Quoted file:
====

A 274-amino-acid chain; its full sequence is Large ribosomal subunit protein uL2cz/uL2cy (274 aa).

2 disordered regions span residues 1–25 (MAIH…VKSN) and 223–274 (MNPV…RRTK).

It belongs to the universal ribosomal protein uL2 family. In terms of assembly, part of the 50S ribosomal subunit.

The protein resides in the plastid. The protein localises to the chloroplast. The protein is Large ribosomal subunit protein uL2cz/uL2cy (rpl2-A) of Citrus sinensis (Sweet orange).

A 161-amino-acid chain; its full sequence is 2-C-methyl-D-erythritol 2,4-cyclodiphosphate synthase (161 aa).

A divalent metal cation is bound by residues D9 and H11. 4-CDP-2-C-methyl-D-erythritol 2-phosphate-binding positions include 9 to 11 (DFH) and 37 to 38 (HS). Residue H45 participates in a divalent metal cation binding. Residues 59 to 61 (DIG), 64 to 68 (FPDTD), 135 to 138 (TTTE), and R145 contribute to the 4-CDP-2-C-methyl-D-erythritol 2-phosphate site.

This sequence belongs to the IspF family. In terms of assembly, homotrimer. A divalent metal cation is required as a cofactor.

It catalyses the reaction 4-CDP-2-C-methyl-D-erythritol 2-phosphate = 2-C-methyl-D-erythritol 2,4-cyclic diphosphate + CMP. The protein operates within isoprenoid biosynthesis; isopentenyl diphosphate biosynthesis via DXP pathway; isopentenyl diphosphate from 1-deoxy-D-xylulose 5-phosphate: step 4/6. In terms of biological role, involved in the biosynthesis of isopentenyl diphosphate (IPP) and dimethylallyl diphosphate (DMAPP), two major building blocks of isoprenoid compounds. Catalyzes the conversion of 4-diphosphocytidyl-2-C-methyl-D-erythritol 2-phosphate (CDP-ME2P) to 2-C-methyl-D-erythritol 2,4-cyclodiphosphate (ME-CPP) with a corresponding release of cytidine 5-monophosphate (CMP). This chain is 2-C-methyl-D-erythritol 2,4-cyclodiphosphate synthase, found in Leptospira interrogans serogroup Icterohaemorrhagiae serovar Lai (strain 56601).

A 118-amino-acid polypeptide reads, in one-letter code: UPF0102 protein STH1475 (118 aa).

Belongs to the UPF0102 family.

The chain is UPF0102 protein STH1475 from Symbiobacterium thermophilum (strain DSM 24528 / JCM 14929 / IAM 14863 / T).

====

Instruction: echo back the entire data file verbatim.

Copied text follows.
A 274-amino-acid chain; its full sequence is Large ribosomal subunit protein uL2cz/uL2cy (274 aa).

2 disordered regions span residues 1–25 (MAIH…VKSN) and 223–274 (MNPV…RRTK).

It belongs to the universal ribosomal protein uL2 family. In terms of assembly, part of the 50S ribosomal subunit.

The protein resides in the plastid. The protein localises to the chloroplast. The protein is Large ribosomal subunit protein uL2cz/uL2cy (rpl2-A) of Citrus sinensis (Sweet orange).

A 161-amino-acid chain; its full sequence is 2-C-methyl-D-erythritol 2,4-cyclodiphosphate synthase (161 aa).

A divalent metal cation is bound by residues D9 and H11. 4-CDP-2-C-methyl-D-erythritol 2-phosphate-binding positions include 9 to 11 (DFH) and 37 to 38 (HS). Residue H45 participates in a divalent metal cation binding. Residues 59 to 61 (DIG), 64 to 68 (FPDTD), 135 to 138 (TTTE), and R145 contribute to the 4-CDP-2-C-methyl-D-erythritol 2-phosphate site.

This sequence belongs to the IspF family. In terms of assembly, homotrimer. A divalent metal cation is required as a cofactor.

It catalyses the reaction 4-CDP-2-C-methyl-D-erythritol 2-phosphate = 2-C-methyl-D-erythritol 2,4-cyclic diphosphate + CMP. The protein operates within isoprenoid biosynthesis; isopentenyl diphosphate biosynthesis via DXP pathway; isopentenyl diphosphate from 1-deoxy-D-xylulose 5-phosphate: step 4/6. In terms of biological role, involved in the biosynthesis of isopentenyl diphosphate (IPP) and dimethylallyl diphosphate (DMAPP), two major building blocks of isoprenoid compounds. Catalyzes the conversion of 4-diphosphocytidyl-2-C-methyl-D-erythritol 2-phosphate (CDP-ME2P) to 2-C-methyl-D-erythritol 2,4-cyclodiphosphate (ME-CPP) with a corresponding release of cytidine 5-monophosphate (CMP). This chain is 2-C-methyl-D-erythritol 2,4-cyclodiphosphate synthase, found in Leptospira interrogans serogroup Icterohaemorrhagiae serovar Lai (strain 56601).

A 118-amino-acid polypeptide reads, in one-letter code: UPF0102 protein STH1475 (118 aa).

Belongs to the UPF0102 family.

The chain is UPF0102 protein STH1475 from Symbiobacterium thermophilum (strain DSM 24528 / JCM 14929 / IAM 14863 / T).